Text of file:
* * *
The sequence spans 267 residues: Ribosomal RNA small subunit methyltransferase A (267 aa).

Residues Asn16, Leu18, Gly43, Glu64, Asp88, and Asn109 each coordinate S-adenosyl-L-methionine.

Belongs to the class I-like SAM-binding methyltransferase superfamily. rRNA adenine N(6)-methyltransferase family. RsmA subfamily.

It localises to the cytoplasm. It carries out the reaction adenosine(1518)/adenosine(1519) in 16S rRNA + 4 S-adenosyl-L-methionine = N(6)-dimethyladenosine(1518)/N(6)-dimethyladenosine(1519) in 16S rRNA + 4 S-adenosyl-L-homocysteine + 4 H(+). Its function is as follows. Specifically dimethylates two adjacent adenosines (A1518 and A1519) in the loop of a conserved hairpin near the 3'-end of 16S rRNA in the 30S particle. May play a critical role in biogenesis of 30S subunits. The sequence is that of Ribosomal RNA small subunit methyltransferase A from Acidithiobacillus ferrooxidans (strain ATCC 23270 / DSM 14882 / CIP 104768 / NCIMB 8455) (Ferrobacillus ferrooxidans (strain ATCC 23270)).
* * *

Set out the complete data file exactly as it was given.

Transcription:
The sequence spans 267 residues: Ribosomal RNA small subunit methyltransferase A (267 aa).

Residues Asn16, Leu18, Gly43, Glu64, Asp88, and Asn109 each coordinate S-adenosyl-L-methionine.

Belongs to the class I-like SAM-binding methyltransferase superfamily. rRNA adenine N(6)-methyltransferase family. RsmA subfamily.

It localises to the cytoplasm. It carries out the reaction adenosine(1518)/adenosine(1519) in 16S rRNA + 4 S-adenosyl-L-methionine = N(6)-dimethyladenosine(1518)/N(6)-dimethyladenosine(1519) in 16S rRNA + 4 S-adenosyl-L-homocysteine + 4 H(+). Its function is as follows. Specifically dimethylates two adjacent adenosines (A1518 and A1519) in the loop of a conserved hairpin near the 3'-end of 16S rRNA in the 30S particle. May play a critical role in biogenesis of 30S subunits. The sequence is that of Ribosomal RNA small subunit methyltransferase A from Acidithiobacillus ferrooxidans (strain ATCC 23270 / DSM 14882 / CIP 104768 / NCIMB 8455) (Ferrobacillus ferrooxidans (strain ATCC 23270)).